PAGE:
Ms. Fritz, a past president of the White House Correspondents’ Association and the Fund for Investigative Journalism, left daily journalism in the mid-2000s. She held executive jobs with nonprofit organizations, including the Faith & Politics Institute in Washington, and was briefly publisher of the monthly newspaper Youth Today. She had recently completed a manuscript for a book about the legacy of school segregation in Prince Edward County, Va.

Fritz developed a lung infection after successful hip surgery and was hospitalized for more than month. She was removed from life support at George Washington University Hospital after her family and doctors agreed she would not recover from the debilitating infection. She died on October 16

Collection Description

This collection consists of printouts of notes from interviews, background briefings and story drafts compiled by Sara and fellow reporters from US News & World Report.

The collection consists of a single series of subject folders arranged alphabetically by folder title.

The bulk of the materials consist of story drafts for US News & World Report and transcript/summaries from Reagan administration spokespersons and officials. The collection includes not only the work of Ms. Fritz, but her colleagues at the magazine. While the vast majority of the interviews were “on the record,” some of the interviewees asked for anonymity or for comments to be “off the record.” Out of deference for the common professional practice of not disclosing sources, we have withdrawn the “off the record” comments of all living persons. In rare instances we have withdrawn the comments of a person – still living – who requested anonymity at the time of the interview.

The list of people interviewed is extensive, and includes:

Rick Ahearn

Richard Allen

Debbie Augsbach

Howard Baker (deceased)

James Baker

Terrell Bell (deceased)

Joanna Bistany (deceased)

Robert Bonitati (deceased)

Barry Bosworth

James Boyle

James Brady (deceased)

William Brock

Richard Burt

Claude Cheysson (deceased)

William Clark (deceased)

Kenneth Dam

Richard Darman (deceased)

Mike Deaver (deceased)

Ken Duberstein

William Dyes (deceased)

Lawrence Eagleburger (deceased)

Thomas Enders (deceased)

Frank Fahrenkopf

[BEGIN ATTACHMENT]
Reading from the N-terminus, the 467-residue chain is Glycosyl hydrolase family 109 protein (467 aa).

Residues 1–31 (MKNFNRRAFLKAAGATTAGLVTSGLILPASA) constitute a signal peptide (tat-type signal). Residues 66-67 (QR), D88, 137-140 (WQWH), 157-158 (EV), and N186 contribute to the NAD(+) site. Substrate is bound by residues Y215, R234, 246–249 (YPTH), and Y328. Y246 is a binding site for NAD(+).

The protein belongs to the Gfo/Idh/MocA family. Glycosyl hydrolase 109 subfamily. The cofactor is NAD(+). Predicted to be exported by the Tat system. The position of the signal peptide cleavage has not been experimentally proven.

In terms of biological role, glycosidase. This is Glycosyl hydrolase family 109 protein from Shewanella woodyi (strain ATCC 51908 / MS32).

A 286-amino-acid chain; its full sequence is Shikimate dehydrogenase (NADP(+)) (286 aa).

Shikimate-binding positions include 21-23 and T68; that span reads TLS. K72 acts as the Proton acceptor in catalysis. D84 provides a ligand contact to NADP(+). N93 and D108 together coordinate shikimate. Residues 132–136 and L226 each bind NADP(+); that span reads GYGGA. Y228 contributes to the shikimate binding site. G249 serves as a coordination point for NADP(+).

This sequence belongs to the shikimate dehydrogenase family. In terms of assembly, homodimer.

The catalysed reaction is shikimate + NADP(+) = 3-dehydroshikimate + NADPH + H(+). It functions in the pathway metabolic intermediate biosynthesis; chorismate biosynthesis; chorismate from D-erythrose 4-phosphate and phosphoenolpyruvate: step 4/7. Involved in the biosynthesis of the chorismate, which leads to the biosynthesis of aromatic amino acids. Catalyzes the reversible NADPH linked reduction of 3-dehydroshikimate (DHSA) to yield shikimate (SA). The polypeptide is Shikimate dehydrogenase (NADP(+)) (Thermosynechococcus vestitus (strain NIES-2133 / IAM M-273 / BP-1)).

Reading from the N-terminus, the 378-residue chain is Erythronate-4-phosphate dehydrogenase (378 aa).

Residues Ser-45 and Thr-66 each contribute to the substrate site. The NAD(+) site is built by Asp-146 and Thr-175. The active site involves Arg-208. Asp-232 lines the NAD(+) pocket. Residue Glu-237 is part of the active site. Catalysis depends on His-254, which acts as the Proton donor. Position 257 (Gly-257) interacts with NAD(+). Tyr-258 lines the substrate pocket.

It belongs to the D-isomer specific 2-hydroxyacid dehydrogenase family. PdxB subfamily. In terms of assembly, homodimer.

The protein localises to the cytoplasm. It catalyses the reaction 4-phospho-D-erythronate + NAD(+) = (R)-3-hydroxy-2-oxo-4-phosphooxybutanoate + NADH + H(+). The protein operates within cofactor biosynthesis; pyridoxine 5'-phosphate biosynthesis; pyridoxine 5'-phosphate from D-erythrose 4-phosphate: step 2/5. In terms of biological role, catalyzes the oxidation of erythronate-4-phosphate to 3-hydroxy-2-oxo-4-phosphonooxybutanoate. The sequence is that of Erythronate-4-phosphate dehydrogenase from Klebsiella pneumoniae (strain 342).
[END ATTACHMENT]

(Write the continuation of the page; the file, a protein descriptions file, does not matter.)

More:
Fred Fielding

Dean Fischer (deceased)

Max Friedersdorf

Craig Fuller

David Gergen

Alexander Haig (deceased)

Clifford Hardin (deceased)

Ed Hewett (deceased)

Frank Hodsell (deceased)

John Holdridge (deceased)

Robert Hormats

Fred Ikle (deceased)

Pendleton James

Les Janka

James Jenkins (deceased)

Geoffrey Kemp

George Keyworth (deceased)

Dan Kingsley

William Knaus

Drew Lewis (deceased)

Richard Lugar

Robert “Bud” McFarlane

John McKeel (deceased)

Maureen McMann

Peter McPherson

Ed Meese

Ursula Meese

Jim Michael

Kenneth Moffett

Powell Moore

Tony Motley

Henry Nau

Jim Naughton

Lyn Nofziger (deceased)

Robert Nipp (deceased)

Lionel Olmer

Verne Orr (deceased)

Richard Perle

Richard Pipes

David Prosperi

Ronald Reagan (deceased)

Don Regan (deceased)

Thomas Reed

George Reedy (deceased)

Roger Robinson

John Rogers

Ed Rollins

Pete Roussel

David Runkle

Glenn Schleede (deceased)

George Shultz

Gaston Sigur (deceased)

Bob Sims (deceased)

Helmut Sonnenfeldt (deceased)

Larry Speakes (deceased)

John Steinbruner (deceased)

Walter Stoessel (deceased)

Richard Stone

Sheila Tate

Howard Teicher

Robert Thompson

Stansfield Turner (deceased)

Margaret Tutwiler

Guy Vander Jagt (deceased)

Nicholas Veliotes

Lee Verstandig

Helene Von Damm

William Webster

Murray Weidenbaum (deceased)

Mark Weinberg

Caspar Weinberger (deceased)

Faith Whittlesey

Rich Williamson (deceased)

Richard Wirthlin (deceased)

Jim Wooten

Jim Wright (deceased)

Jack Zimmerman


Last Updated: 09/26/2020 01:23AM